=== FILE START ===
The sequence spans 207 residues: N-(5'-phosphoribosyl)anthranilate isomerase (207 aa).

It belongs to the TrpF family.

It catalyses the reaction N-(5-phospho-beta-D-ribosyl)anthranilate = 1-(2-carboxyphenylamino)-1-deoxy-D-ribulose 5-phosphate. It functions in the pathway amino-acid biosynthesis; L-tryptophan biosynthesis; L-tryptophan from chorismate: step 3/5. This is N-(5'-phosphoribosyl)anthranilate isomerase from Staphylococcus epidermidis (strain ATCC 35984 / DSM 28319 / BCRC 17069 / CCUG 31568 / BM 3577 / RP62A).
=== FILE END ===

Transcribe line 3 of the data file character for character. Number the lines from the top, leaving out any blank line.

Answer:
It catalyses the reaction N-(5-phospho-beta-D-ribosyl)anthranilate = 1-(2-carboxyphenylamino)-1-deoxy-D-ribulose 5-phosphate. It functions in the pathway amino-acid biosynthesis; L-tryptophan biosynthesis; L-tryptophan from chorismate: step 3/5. This is N-(5'-phosphoribosyl)anthranilate isomerase from Staphylococcus epidermidis (strain ATCC 35984 / DSM 28319 / BCRC 17069 / CCUG 31568 / BM 3577 / RP62A).